Hot cross buns cost more than a penny in 2022 but they're worth it
With Easter here I've started thinking more intently about hot cross buns. They're delicious, yes, but where did they come from? And were they actually ever sold anywhere for a penny as the song implies?
These yeasty treats filled with fruit and currants seem simple enough to make and yet there's so much conjecture about what constitutes a good one - and indeed in whose oven they originated. In researching these two things I hit many dead ends, mostly because opinions are so varied on what counts as a top notch hot cross bun! Some "experts" want a proper crust, others are very finicky about the spices used, while more than a few are fixated on the aroma as the determining factor in taste.
As for the origin story, this is something we can only piece together from scattered internet tales, many of which have seemingly arisen from little more than flowery banter. Now I'm not doubting all of these accounts, but it's hard for anyone to make sense of a mythology that covers the kitchen habits of ancient druids, the bun preferences of Romans and Greeks, or that introduces decrees issued by the Queen of England. Really, where do you start? We at least know that hot cross buns are marked with a cross to represent the Christian belief that Jesus died on a cross, which is why they are typically served on Good Friday. But let's pull out the cooking knife early on the other stuff.
Perhaps the pricing recipe is a more appropriate angle for our needs at Mozo. So in preparation for the weekend ahead, I did some cursory checks on the going price for a half dozen buns in 2022. As we know the cost of living has been swelling like leavened bread lately, from petrol to groceries, a cup of coffee and even at-home energy bills. So there's little need to compound this problem by overpaying for underdone sugar buns!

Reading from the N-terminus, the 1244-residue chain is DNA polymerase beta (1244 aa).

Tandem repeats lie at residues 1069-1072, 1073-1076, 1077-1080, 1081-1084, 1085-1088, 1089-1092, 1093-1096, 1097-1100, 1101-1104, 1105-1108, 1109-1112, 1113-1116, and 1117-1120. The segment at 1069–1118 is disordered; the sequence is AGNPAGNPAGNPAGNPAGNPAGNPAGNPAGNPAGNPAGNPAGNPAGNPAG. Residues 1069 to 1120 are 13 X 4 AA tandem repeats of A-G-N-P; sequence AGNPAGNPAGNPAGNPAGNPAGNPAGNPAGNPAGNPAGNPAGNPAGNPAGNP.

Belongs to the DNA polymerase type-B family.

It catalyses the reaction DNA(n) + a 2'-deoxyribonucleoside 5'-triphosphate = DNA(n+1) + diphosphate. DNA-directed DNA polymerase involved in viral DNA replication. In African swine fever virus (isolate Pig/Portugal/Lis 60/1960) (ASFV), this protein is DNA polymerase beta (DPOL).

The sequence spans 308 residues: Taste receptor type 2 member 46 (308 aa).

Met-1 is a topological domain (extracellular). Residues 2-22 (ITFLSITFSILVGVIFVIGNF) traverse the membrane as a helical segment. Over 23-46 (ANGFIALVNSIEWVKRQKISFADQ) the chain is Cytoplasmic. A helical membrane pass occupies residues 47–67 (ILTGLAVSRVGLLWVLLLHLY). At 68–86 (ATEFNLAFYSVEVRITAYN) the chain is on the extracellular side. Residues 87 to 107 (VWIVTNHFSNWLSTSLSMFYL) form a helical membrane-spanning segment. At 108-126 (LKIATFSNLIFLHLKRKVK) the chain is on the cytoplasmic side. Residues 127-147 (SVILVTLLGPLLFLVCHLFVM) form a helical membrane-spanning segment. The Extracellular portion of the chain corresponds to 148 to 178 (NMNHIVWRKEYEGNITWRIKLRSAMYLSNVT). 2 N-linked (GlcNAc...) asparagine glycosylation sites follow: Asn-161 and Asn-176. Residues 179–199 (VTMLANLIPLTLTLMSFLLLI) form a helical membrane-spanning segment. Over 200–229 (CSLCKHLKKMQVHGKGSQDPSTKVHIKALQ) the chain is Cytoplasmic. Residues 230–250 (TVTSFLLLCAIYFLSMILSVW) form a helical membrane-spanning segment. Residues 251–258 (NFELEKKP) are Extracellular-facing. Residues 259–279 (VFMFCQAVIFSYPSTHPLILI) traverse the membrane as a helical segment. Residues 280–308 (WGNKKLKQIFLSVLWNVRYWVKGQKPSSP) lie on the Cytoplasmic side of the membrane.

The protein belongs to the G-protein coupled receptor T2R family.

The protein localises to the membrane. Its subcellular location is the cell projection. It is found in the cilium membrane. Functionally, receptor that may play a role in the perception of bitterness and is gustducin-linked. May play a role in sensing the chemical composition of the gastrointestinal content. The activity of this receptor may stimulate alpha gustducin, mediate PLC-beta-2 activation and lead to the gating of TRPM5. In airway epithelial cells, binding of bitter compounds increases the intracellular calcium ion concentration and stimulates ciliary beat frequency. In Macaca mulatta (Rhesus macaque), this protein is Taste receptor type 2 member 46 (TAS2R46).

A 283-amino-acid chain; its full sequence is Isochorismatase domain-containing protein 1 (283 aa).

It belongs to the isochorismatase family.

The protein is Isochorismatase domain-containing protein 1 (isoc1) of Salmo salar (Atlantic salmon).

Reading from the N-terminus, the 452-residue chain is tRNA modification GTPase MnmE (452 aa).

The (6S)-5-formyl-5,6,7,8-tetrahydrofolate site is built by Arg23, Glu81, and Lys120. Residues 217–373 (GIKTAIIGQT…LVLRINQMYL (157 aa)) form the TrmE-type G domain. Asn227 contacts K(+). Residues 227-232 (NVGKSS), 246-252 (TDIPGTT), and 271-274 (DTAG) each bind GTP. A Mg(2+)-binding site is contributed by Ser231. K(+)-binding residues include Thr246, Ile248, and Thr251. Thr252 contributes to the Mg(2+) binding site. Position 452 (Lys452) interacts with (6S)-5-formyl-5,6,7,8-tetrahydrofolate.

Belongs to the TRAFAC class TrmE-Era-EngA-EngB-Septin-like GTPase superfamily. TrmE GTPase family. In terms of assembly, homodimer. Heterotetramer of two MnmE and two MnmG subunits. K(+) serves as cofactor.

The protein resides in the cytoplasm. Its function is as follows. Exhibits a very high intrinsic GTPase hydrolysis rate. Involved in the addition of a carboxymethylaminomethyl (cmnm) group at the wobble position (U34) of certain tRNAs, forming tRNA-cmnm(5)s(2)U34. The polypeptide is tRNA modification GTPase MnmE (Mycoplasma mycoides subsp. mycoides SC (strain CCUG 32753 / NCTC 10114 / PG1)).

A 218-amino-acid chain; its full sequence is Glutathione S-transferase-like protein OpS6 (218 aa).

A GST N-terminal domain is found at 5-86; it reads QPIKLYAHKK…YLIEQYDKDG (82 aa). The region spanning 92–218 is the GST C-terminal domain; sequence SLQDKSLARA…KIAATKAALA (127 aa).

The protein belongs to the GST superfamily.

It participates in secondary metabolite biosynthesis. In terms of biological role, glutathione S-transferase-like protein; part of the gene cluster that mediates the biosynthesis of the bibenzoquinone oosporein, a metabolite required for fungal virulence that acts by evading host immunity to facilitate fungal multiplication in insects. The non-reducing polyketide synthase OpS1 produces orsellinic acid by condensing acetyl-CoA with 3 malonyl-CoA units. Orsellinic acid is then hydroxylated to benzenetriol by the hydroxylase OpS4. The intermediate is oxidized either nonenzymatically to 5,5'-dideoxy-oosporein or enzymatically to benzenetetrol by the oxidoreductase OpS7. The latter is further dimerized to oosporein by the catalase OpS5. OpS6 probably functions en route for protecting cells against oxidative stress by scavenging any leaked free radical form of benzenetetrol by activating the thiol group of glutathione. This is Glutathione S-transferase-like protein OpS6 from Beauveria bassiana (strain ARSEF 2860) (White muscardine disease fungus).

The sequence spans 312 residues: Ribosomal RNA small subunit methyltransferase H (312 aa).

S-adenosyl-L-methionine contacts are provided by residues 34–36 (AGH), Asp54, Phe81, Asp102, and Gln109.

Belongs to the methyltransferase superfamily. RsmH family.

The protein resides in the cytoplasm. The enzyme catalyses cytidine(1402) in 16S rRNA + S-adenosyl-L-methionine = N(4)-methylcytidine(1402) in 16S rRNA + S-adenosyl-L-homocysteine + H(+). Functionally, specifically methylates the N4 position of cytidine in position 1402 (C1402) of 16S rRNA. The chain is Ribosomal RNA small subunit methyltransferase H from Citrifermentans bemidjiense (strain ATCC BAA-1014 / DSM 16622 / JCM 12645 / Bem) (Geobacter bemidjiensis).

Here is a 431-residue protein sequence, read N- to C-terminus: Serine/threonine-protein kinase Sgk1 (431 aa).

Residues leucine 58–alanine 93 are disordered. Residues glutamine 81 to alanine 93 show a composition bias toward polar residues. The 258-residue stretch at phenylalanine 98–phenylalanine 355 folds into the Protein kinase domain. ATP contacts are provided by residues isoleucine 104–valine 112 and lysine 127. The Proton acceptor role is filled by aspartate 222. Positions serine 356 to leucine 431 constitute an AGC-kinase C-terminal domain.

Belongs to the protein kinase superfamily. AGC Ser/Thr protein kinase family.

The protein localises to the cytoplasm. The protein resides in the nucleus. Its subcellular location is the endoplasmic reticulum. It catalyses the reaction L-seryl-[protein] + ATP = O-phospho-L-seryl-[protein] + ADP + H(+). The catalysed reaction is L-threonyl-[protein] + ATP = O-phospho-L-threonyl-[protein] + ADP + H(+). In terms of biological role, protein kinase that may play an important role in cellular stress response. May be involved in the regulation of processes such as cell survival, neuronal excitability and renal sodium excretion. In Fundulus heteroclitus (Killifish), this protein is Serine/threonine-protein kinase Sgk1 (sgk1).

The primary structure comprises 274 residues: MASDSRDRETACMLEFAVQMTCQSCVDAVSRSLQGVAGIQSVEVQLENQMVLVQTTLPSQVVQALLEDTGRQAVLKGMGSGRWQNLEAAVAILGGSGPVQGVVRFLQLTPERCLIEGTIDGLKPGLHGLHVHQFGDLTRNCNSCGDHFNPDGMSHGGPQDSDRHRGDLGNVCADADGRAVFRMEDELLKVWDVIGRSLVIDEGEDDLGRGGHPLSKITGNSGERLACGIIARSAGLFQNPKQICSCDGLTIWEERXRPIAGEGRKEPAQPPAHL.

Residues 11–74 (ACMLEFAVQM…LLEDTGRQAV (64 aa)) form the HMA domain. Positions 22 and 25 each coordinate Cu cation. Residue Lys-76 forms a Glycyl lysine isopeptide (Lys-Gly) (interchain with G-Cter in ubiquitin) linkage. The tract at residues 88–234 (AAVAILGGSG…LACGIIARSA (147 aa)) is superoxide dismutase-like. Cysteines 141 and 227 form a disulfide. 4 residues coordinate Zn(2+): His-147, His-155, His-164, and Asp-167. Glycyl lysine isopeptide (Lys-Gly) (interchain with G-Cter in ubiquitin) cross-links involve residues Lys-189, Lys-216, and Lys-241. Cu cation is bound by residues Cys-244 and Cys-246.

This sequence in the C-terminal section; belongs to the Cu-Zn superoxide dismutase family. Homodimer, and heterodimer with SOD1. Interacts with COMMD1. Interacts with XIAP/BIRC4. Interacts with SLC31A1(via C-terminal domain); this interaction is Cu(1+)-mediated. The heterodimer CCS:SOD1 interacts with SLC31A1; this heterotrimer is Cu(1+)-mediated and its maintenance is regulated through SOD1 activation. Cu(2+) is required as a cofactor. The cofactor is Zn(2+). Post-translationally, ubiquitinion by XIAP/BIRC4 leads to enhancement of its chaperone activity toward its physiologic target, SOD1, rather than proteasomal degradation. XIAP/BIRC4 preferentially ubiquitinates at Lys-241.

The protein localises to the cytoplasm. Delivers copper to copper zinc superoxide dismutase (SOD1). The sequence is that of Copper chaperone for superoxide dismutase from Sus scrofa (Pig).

Your local bakery probably has a good deal on some gourmet-level breads and I'd recommend trying those. But if you're after a quick fix for the family at a potentially lower cost, the supermarkets do some good work, too. For example, a six-pack of hot cross buns at Coles or Woolies goes for just $3.50, while Aldi buns are said to be quite tasty and fetch for only $2.99 a pack. If you're adverse to a supermarket bun, I've always enjoyed the work of Bakers Delight come Easter or Christmas: their six-pack is more dear however, at $8. That's a step up so you'd want them to be pretty good.
For the home bakers and those trying to save, you can easily make your own and possibly have many more than six on hand for the weekend. You'll just need a few basics like flour (about $2), yeast (about $4), caster sugar (about $2), fruit and currants (about $5) and eggs (about $3). Plus a few other essentials that most have in the cupboard like salt. That's around $16 by my count but also gives you 12 to 15 buns.
With that much sticky dough in your belly you'd be happy to accept just about any half-baked history, right?
If you're looking for more ways to save in 2022, we have a whole guide on the Cost Of Living and how to better tackle it.